Is it my role as an artist to say something,to express, 
to be expressive? I   think it's my role as an artist to bring to 
expression, it's not my role to be expressive. 
I've got nothing particular to say, I don't have any message to give anyone. 
But it is my role to bring to expression, let's say, to define means that allow
phenomenological and other perceptions which one might use, 
one might work with, and then move towards a poetic existence.


The Royal Academy of Arts is currently exhibiting a major solo exhibition of the work of the internationally acclaimed artist Anish Kapoor, winner of the 1991 Turner Prize and one of the most influential and pioneering sculptors of his generation.

The way in which Kapoor uses space and
the non-existence of it is stunning. 

The exhibition has the monumental work Svayambh, the title of which comes from a Sanskrit word meaning 
‘self-generated’.Emblematic of Kapoor’s interest in works of sculpture that actively participate in their own creation, Svayambh moves slowly through the galleries across the entire breadth of Burlington House. With an eerie sense of motion, almost as if you cannot actually tell that its moving, yet it is and will not stop for anyone in it's path; it's slow movement and size make it endlessly watchable and thought provoking.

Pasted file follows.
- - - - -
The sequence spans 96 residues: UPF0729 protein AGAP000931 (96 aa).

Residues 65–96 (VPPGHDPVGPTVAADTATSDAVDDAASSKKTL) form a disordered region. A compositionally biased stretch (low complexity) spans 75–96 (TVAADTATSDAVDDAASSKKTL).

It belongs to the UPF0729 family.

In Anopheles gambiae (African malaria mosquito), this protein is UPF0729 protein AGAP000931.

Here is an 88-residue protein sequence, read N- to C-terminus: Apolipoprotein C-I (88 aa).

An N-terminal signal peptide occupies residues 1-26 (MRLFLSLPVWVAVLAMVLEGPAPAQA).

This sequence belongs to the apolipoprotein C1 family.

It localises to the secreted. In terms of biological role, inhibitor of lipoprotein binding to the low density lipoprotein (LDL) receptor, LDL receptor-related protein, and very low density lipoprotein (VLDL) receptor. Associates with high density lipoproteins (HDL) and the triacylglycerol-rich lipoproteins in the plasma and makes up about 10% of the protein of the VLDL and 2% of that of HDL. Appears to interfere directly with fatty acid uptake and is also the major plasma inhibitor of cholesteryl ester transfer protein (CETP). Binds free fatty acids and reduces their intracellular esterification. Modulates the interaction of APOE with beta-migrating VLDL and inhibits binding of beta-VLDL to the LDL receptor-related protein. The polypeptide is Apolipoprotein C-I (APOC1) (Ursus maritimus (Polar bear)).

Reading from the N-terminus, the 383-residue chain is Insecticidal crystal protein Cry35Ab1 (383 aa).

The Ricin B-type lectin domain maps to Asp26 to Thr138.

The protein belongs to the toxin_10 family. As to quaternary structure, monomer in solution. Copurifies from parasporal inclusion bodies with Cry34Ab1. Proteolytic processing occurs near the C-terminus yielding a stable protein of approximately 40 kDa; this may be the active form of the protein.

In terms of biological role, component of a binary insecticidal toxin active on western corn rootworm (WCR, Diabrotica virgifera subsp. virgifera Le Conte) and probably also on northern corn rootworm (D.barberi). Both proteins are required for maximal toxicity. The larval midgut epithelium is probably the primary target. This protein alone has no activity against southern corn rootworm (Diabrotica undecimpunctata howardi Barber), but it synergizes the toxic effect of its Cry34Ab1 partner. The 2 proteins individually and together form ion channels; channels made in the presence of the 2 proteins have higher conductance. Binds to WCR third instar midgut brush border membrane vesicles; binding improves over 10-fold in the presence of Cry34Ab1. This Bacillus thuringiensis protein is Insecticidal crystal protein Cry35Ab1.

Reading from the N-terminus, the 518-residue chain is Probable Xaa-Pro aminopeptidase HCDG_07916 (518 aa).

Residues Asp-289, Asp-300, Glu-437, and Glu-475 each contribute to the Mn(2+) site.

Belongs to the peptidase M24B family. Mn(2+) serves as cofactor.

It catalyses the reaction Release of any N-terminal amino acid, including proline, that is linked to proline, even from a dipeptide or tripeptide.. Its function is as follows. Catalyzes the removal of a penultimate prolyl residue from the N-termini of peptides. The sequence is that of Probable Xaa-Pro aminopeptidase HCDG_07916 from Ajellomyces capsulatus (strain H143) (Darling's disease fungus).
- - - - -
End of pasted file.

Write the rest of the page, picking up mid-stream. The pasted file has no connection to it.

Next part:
I’m thinking about the mythical wonders of the world, the Hanging Gardens of Babylon
and the Tower of Babel. It’s as if the collective will comes up with something
that has resonance on an individual level and so becomes mythic.
I can claim to take that as a model for a way of thinking. 
Art can do it, and I’m going to have a damn good go.
I want to occupy the territory, but the territory is an idea and a way of 
thinking as much as a context that generates objects.


Another most interesting work in our opinion is the
'Shooting into the corner' piece , in which a large cannon fires a wax cylinder through a door way and on into the next room, once every 20 minutes. 

The wax collects on the walls and floor of the other room and slowly creeps its way back to the viewer, almost like a red sludge seeping and covering everything in its path, trying to claw its way back to the cannon; only to be shot back into the corner again. All for the thrill of it. With hints of Freudian symbolism and other deeper contextual meanings this is one piece that really does have to be seen in the flesh.

A much more in-depth , knowledgeable and eloquent review can be seen here.

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